2. Old Man Kissil says:

    I agree with Merle. Mellinger is boring. No real substance. Star could do better.

  3. balbonis moleskine says:

    I like Mellinger, although he is a KU homer. But this is the KC star and KU fans are the most vocal.

    I disagree with his conclusion. Why? Because there are teams with mediocre QBs at the helm that win lots of games, division titles, superbowls, etc. It just becomes an Ex post facto evaluation on the QB once his team has had success. Nobody would have said Eli was elite, but 2 super bowls later and people have him in the top tier.

    The ESPN line of great teams always have HOF qbs is dishonest and intellectually lazy (it is a favorite of 810 kietzman too). It shows someone who has a fundamental misunderstanding of how football works. Not suprisingly, it is usually uttered by people who havent really played much football.

    The NY football giants were a team with an amazing, once in a decade d-line. They had the biggest and strongest offensive line in football. They had TWO running backs who provided power and speed running at any time, running through truck sized holes. They had a solid corps of big play receivers. Eli didn’t make big mistakes.

    That is why they won, they controlled the trenches on both sides of the ball and consistently were the stronger, tougher team.

    I don’t consider Joe Flacco, Alex Smith, or Eli Manning elite QBs or even pro bowl talents. But their teams probably have the best chance of winning it all this year.

  4. Cliffy says:

    I could not disagree more. I never missed Joe’s and Jason’s columns. I rarely bother to read Sam’s. It does not suprise me that Hearne holds him in such high regard.

  5. Jim says:

    Sam the Sham
    Melly wants to us that we are all CONSPIRATORS in Seau’s death? This is good writing? I am no more complicit in his death than I am in the drug overdoses of Hollywood stars when I watch their movies……..or in the death of NASCAR drivers when I watch their races…….or any number of comparisons I could make. If Sammy wants to be outraged at suicide rates, try digging into the military or physicians or firefighters or lawyers or real estate agents. We won’t even talk about boxers! It’s a cruel world out there. Depression and suicide are a part of it. We have free will to chose our path in life KNOWING what risks and pitfalls come with it. I am not responsible for anyone’s path but my own. Please don’t tell me Junior is dead, in part, because of something I did. My guess is that Sammy keeps right on covering the sport he claims is killing people. That is HIS path.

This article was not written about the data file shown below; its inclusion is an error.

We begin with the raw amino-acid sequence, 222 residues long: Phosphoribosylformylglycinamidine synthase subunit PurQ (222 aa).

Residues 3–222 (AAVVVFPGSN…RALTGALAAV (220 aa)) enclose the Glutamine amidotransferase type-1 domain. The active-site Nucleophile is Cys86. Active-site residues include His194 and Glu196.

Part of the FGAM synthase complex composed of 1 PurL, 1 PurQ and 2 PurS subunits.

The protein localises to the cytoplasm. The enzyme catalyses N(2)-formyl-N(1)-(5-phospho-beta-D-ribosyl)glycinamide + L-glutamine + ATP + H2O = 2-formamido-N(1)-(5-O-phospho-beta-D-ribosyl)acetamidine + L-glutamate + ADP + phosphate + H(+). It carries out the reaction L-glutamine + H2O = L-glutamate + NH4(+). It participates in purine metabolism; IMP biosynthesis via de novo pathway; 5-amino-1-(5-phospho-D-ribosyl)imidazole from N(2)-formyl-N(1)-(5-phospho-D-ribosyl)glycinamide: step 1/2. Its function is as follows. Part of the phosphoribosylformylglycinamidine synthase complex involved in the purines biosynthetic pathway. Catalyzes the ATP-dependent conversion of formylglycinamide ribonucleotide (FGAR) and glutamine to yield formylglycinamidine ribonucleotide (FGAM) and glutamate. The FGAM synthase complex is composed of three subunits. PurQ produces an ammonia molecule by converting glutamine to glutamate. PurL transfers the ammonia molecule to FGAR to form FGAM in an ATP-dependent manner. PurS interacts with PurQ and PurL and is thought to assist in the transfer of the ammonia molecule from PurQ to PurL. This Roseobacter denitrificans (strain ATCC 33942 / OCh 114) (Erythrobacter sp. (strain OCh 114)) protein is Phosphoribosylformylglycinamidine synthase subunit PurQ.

6. Gerald Bostock says:

    hearing voices
    Put me in the pro-Mellinger camp. I disagree with those who say his columns have no “voice.” The problem is that his predecessors–Whitlock and Posnanski–had “voices” that were so overdone and exaggerated that it might seem Sam’s is lacking. Mellinger’s writing offers well-reasoned (most of the time) opinions without the cartoony bluster of Jason or the Hallmarky sentimentality of JoePo. Another plus is that he can take criticism and openly engages readers–unlike Whitlock, who is a thin-skinned baby, and Posnanski, now in his 7th month of impersonating an ostrich regarding criticism of his Paterno problem.

  7. Hearne says:

    I’m with Gerald…
    Whitlock fashioned a career out of pimping people with over-the-top, overwrought statements and then further infuriated them by mindlessly doing about faces when he was dead wrong. He was kinda from the pro wrestling school of sports journalism and lots of people ate it up. Just like lots of people eat up pro wrestling.

    Joe had some great columns, but the heart on his sleeve routine played out in endlessly-long column after endlessly-long column got a little old.

  8. chuck says:

    Jim is correct imo.
    Today’s Mellinger column was unintentionally hilarious.

    I love this, —–Melliger referring to us “all” being conspitators in Junior’s death. “It

  9. balbonis moleskine says:

    I remember the day the music died at Arrowhead
    I do remember the day Derrick Thomas died. My mom called me up at school, hysterical and in tears. They layed him in state at Arrowhead for his fans to see him. The mayor could have died and less people would have gone to the funeral.

    Maybe he fornicated and sinned, but I see his money went to build schools. Maybe he wasn’t a good practice player, but he was on when it counted on Sundays.

    My job as a tackle was to block the OLBs and DEs. It was amazing to see someone who was literally unblockable for seasons at a time. Seeing the 7 sack game that was a loss against the Seahawks was the greatest individual performance I have ever witnessed at Arrowhead.

    In a way, the great 90s chiefs era died when DT did. Greatest athlete to ever put on a Chiefs uniform. Period. Full Stop.